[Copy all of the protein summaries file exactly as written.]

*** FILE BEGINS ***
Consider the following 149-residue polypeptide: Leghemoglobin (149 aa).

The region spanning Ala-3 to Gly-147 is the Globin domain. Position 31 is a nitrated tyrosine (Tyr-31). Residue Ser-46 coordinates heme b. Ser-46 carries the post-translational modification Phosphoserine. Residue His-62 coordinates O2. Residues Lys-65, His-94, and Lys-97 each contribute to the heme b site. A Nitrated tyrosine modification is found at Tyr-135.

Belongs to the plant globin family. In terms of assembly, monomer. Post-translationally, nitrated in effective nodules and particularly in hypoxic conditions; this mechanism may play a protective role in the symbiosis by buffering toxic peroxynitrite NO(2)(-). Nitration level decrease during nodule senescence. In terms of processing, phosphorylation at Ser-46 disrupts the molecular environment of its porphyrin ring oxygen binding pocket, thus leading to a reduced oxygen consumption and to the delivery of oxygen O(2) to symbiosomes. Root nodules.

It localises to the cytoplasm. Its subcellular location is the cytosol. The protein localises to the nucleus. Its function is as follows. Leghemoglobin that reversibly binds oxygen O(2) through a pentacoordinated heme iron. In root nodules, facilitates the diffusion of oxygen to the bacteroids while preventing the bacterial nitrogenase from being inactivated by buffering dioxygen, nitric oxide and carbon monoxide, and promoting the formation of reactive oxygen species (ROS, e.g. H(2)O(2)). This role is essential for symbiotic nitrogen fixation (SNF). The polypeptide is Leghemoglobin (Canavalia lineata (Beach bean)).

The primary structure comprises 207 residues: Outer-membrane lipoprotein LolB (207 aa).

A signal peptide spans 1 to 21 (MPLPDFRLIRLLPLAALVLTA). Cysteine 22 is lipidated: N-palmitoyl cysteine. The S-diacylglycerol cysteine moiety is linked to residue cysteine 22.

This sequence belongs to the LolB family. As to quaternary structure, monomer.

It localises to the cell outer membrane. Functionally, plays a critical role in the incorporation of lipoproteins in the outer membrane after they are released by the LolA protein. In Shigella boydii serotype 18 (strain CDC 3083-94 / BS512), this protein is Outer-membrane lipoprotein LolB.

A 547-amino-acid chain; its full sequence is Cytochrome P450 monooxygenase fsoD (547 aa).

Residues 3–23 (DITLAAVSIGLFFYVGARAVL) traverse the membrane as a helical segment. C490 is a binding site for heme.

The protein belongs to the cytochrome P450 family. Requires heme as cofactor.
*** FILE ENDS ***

Consider the following 149-residue polypeptide: Leghemoglobin (149 aa).

The region spanning Ala-3 to Gly-147 is the Globin domain. Position 31 is a nitrated tyrosine (Tyr-31). Residue Ser-46 coordinates heme b. Ser-46 carries the post-translational modification Phosphoserine. Residue His-62 coordinates O2. Residues Lys-65, His-94, and Lys-97 each contribute to the heme b site. A Nitrated tyrosine modification is found at Tyr-135.

Belongs to the plant globin family. In terms of assembly, monomer. Post-translationally, nitrated in effective nodules and particularly in hypoxic conditions; this mechanism may play a protective role in the symbiosis by buffering toxic peroxynitrite NO(2)(-). Nitration level decrease during nodule senescence. In terms of processing, phosphorylation at Ser-46 disrupts the molecular environment of its porphyrin ring oxygen binding pocket, thus leading to a reduced oxygen consumption and to the delivery of oxygen O(2) to symbiosomes. Root nodules.

It localises to the cytoplasm. Its subcellular location is the cytosol. The protein localises to the nucleus. Its function is as follows. Leghemoglobin that reversibly binds oxygen O(2) through a pentacoordinated heme iron. In root nodules, facilitates the diffusion of oxygen to the bacteroids while preventing the bacterial nitrogenase from being inactivated by buffering dioxygen, nitric oxide and carbon monoxide, and promoting the formation of reactive oxygen species (ROS, e.g. H(2)O(2)). This role is essential for symbiotic nitrogen fixation (SNF). The polypeptide is Leghemoglobin (Canavalia lineata (Beach bean)).

The primary structure comprises 207 residues: Outer-membrane lipoprotein LolB (207 aa).

A signal peptide spans 1 to 21 (MPLPDFRLIRLLPLAALVLTA). Cysteine 22 is lipidated: N-palmitoyl cysteine. The S-diacylglycerol cysteine moiety is linked to residue cysteine 22.

This sequence belongs to the LolB family. As to quaternary structure, monomer.

It localises to the cell outer membrane. Functionally, plays a critical role in the incorporation of lipoproteins in the outer membrane after they are released by the LolA protein. In Shigella boydii serotype 18 (strain CDC 3083-94 / BS512), this protein is Outer-membrane lipoprotein LolB.

A 547-amino-acid chain; its full sequence is Cytochrome P450 monooxygenase fsoD (547 aa).

Residues 3–23 (DITLAAVSIGLFFYVGARAVL) traverse the membrane as a helical segment. C490 is a binding site for heme.

The protein belongs to the cytochrome P450 family. Requires heme as cofactor.